Since its inception as of December 31, 2017 through the end of June, or a period of 1.5 years, the SUSTAIN Bond Fund Index continues to outperform the Bloomberg Barclays US Aggregate Index by 25 bps. Refer to Chart 2.
Launch of the Sustainable (SUSTAIN) Foreign Equity Fund Index
The substantial growth over the last year in both the number and assets under management sourced to similarly managed sustainable international mutual funds in general and foreign funds, in particular, has made it possible to create a sustainable mutual fund index that tracks the performance of funds within one or more segments of this market segment. Just in the last 24 months, international funds, including mutual funds and ETFs, expanded from 151 funds/share classes with $15.4 billion in assets under management to 593 funds/share classes and $99.8 billion in assets under management, or almost a seven-fold increase. In large part, this increase is due to the rebranding of existing funds that have adopted sustainable investing strategies, mainly in the form of ESG integration. While this segment is comprised of various investment themes or objectives, ranging from country-specific focused funds, such as Japan oriented stock funds, to emerging market funds, the largest segment, with $44.5 billion in assets of 44.6% of the segment’s total net assets as of June 2019, is sourced to large cap growth, value and hybrid funds that (a) invest in foreign securities, excluding the US, (b) compare themselves to the performance of the MSCI All Country World, ex US Index which represents either the fund’s primary prospectus benchmark or has been determined to track the benchmark based on an analysis of the fund’s style composition (MPT), and (3) are employing a sustainable investing strategy that extends beyond strictly applying exclusionary criteria. The MSCI ACWI ex USA Index captures large and mid-cap companies across 22 of 23 developed markets countries (excluding the US) and 26 emerging markets countries. With 2,206 constituents as of June 2019, the index covers approximately 85% of the global equity opportunity set outside the US. For more details regarding the recent growth in the sustainable foreign mutual funds and ETFs segment, refer to a soon to be published article on this topic.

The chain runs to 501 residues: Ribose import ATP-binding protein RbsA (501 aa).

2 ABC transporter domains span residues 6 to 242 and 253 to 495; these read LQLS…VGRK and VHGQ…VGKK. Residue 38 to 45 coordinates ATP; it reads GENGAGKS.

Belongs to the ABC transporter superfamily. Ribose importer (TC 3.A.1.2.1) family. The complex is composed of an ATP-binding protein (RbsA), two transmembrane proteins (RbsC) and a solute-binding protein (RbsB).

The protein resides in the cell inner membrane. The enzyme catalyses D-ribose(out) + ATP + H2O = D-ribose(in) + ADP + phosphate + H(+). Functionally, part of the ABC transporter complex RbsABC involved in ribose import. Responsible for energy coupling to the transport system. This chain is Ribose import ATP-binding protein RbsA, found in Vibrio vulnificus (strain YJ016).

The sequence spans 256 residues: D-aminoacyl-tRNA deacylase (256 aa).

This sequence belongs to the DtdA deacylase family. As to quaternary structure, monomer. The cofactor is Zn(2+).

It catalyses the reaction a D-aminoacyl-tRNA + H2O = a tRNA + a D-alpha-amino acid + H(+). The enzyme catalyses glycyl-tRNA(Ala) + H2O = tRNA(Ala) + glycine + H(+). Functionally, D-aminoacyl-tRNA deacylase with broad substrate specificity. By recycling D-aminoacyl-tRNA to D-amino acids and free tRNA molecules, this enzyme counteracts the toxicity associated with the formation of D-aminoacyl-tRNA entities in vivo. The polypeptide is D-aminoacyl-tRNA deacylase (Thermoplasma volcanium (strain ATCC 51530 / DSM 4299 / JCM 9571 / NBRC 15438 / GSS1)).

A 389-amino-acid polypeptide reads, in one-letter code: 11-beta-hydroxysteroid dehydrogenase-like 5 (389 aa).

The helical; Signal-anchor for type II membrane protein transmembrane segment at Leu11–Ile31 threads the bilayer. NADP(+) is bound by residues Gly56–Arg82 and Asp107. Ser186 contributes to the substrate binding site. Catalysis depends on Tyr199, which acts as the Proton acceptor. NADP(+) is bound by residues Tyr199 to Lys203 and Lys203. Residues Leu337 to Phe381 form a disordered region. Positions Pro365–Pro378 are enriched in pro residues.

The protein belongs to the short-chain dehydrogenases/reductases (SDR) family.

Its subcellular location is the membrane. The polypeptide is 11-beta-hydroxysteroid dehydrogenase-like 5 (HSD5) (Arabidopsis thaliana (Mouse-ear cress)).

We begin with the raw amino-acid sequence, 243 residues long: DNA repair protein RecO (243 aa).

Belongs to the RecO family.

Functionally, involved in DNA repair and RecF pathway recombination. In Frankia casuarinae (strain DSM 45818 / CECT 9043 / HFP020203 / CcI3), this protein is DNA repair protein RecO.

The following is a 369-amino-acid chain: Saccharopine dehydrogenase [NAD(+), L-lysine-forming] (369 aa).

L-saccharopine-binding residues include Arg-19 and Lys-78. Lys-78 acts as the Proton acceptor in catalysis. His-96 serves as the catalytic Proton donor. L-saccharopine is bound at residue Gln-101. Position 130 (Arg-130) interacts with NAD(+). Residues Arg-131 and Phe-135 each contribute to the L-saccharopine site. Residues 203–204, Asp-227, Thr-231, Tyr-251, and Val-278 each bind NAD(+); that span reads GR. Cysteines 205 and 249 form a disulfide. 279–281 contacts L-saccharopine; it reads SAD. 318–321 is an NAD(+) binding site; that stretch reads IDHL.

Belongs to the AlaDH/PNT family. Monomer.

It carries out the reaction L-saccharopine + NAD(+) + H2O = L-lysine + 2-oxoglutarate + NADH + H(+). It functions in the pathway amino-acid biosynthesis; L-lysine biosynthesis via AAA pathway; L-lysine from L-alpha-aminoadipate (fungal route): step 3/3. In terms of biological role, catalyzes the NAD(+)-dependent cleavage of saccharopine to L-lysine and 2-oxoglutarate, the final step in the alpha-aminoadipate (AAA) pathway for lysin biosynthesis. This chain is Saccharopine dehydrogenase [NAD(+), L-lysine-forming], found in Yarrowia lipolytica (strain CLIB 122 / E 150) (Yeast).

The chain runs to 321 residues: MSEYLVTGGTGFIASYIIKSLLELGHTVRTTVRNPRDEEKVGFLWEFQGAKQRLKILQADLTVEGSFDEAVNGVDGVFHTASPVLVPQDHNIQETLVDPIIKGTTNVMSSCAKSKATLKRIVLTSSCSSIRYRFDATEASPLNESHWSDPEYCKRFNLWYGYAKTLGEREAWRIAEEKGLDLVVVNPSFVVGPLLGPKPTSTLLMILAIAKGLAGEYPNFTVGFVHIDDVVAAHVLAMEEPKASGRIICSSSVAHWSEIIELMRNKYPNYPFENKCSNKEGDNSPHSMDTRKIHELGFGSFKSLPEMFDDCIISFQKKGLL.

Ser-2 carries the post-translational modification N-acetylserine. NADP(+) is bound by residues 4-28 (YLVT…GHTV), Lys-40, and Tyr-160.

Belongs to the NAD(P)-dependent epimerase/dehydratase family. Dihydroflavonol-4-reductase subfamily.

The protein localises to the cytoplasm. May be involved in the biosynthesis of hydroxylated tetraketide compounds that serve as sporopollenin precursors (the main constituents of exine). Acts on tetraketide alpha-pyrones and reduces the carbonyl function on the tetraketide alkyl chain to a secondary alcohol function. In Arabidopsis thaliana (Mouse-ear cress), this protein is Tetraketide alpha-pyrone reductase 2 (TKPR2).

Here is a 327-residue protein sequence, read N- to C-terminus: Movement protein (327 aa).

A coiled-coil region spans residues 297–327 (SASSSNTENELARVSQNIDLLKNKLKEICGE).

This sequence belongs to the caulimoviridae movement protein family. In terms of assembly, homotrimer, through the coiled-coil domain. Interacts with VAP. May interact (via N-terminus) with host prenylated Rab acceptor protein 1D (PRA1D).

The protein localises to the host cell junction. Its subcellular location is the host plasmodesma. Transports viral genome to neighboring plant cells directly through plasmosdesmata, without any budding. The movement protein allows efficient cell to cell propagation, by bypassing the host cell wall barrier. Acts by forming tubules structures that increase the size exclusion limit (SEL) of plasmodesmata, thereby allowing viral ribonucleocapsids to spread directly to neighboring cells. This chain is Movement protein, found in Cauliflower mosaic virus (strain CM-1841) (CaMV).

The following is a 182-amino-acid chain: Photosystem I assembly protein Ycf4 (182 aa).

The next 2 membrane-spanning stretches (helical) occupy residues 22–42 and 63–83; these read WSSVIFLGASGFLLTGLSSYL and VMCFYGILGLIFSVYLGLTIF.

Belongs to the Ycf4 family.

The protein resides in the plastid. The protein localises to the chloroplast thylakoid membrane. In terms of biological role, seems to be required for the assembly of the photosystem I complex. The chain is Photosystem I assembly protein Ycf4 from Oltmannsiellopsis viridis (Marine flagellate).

Launched with an effective date as of June 30, 2019, the Sustainable (SUSTAIN) Foreign Equity Fund Index, like the SUSTAIN Large Cap Equity Fund Index and the SUSTAIN Bond Fund Index, tracks the ten largest funds/share classes that make up the segment while also employing a sustainable investing strategy that extends beyond strictly applying exclusionary criteria. In total, these funds manage $14.6 billion in net assets and represent 32.8% of the segment’s assets under management at the end of June. Refer to the index description appended at the end of the article.
In its inaugural month of June, the index posted a gain of 5.92% versus 6.02% recorded by the MSCI ACWI, ex US, or a differential of 10 basis points. Five of the ten funds that make up the index added to performance with total returns ranging from 6.11% to a high of 6.5% generated by the $247.8 million Boston Common ESG Impact International. At the other end of the range, five funds detracted from June’s performance with results ranging from 4.73% to 5.96%. Refer to Table 3.
The Boston Common ESG Impact International Fund, managed by Boston Common Asset Management, LLC seeks to achieve long-term capital appreciation by investing at least 80% of its net assets in the securities of non U.S. companies, usually companies that have market capitalizations of $2 billion or greater, that meet the Boston Company’s ESG criteria. Up to 10% of the fund’s total assets may be invested in securities of companies located in emerging markets. As of March 31, 2019, the fund’s assets were largely allocated to developed markets with a small 5.86% sleeve allocated to emerging markets. The fund was underweighted in consumer defensive, consumer cyclical and technology stocks and over-weighted in financial services. In June, the fund benefited from its growth orientation.